Overfishing doesn’t just shrink fish populations—they often don’t recover afterwards

Japanese demand for these turned Maine’s sea urchins a $30 million-a-year business—for a while, that is.
Japanese demand for these turned Maine’s sea urchins a $30 million-a-year business—for a while, that is.
Image: AP Photo/Robert F. Bukaty
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Thanks to surging demand for seafood and woefully inaccurate catch reporting, overfishing is out of control. And new research now argues (paywall) that it’s a problem that, in many ecosystems, might be permanent.

By removing one of its species, overfishing “flips” an ecosystem into an “alternative state,” explains the University of Maine’s Robert Steneck, one of the report’s authors. It sets off a complex reshuffling among remaining species. Often, this “locks” the ecosystem into a “alternative stable state”—meaning, the species of fish can’t come back.

This could have devastating implications for the world’s food supply. “Ecosystem flips and locks that convert the ocean to a bacterial soup that favors jellyfish rather than finfish will not sustain the protein we need to feed the 9 [billion to] 11 billion people expected to show up on Earth over the coming decades,” says Mary Power, of the University of California, Berkeley, who co-authored the study. Here are some examples:

The Maine sea urchin’s boom and bust

In the 1980s, overfishing crashed the population of the North Atlantic’s once plentiful cod. Without cod to eat them, sea urchin populations exploded.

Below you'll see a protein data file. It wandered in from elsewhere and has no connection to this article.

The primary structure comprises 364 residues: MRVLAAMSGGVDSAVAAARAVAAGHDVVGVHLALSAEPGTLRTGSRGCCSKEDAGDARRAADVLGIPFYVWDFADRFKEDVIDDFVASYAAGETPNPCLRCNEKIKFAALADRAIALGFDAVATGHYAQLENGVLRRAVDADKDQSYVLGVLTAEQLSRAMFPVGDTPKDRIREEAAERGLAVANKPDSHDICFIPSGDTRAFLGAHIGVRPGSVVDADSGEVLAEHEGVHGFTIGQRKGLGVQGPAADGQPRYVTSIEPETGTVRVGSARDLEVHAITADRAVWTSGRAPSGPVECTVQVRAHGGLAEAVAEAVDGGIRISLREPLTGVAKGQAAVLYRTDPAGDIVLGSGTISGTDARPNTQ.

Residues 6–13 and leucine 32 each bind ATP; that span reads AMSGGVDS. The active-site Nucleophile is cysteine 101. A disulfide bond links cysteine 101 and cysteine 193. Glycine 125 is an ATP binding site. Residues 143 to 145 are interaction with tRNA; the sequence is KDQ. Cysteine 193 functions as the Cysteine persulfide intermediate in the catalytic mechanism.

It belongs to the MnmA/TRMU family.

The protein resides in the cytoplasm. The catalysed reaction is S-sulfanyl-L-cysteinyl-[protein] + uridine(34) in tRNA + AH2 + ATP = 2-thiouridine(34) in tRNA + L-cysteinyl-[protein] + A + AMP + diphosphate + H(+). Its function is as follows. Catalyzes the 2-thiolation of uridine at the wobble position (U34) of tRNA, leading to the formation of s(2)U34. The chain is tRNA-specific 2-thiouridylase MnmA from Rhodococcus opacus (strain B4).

New England fishermen considered urchins a nuisance; they clogged lobster traps and destroyed kelp beds. Japanese, on the other hand, love “uni,” as urchin sushi is called. Buoyed by the yen’s strengthening against the dollar after the 1985 Plaza Accord, Japanese traders from halfway around the world thronged Maine docks, paying in cash—and turning the pests into spiny little gold mines.


Maine’s urchin business ballooned into a $30 million fishery; in 1993 fishermen harvested almost 20,000 tonnes (22,046 tons)—clearly too many. As the urchin population crashed, seaweed, which urchins eat, ran wild, allowing crabs an ideal hiding place from predators. As their numbers swelled, crabs devoured any urchins still left around by fishermen. That’s making it near-impossible for urchins to come back.

Crab shelter on Maine’s seabed.
Crab shelter on Maine’s seabed.
Image: "Ecosystem flips, locks and feedbacks," Steneck et al.

From millions of tons of sardines to 12 million tons of jellyfish

The Benguela ecosystem, off Namibia’s coast, once teemed with sardines and anchovy. Since those little guys are packed with protein, they fed bigger animals like sharks and sea mammals. Their abundance made Benguela among the most aggressively fished ecosystems in the world—such that, by the late 1990s, there were hardly any sardines or anchovies left. Plankton exploded, stripping oxygen from the water.

Enter the jellyfish, one of the only creatures that thrives in “anoxic” conditions.

Sardines and anchovies had once kept jellyfish populations in check by gobbling up plankton, which jellyfish also eat. Worse, jellyfish also fed on the eggs of the remaining sardine and anchovy population. That’s why, by 2006, the northern Benguela waters teemed with 12.2 million tons of jellyfish—and just 3.6 million tons of fish. In turn, populations of penguins and cap gannets, which ate primarily sardines and anchovies, plummeted by 77% and 94%, respectively.

Image: "Simulating anchovy–sardine regime shifts in the southern Benguela ecosystem," Shannon, et al.

Not enough fish

Why does this keep happening? Steneck cites an increasingly industrial fishing industry—and blissfully unaware consumers. “What we have today are multinational fleets of ‘roving bandits’ that conduct serial depletions and move to more productive grounds,” he says. “People in the US are insulated from the reality of overfishing by seeing fish well stocked in their grocery stores.”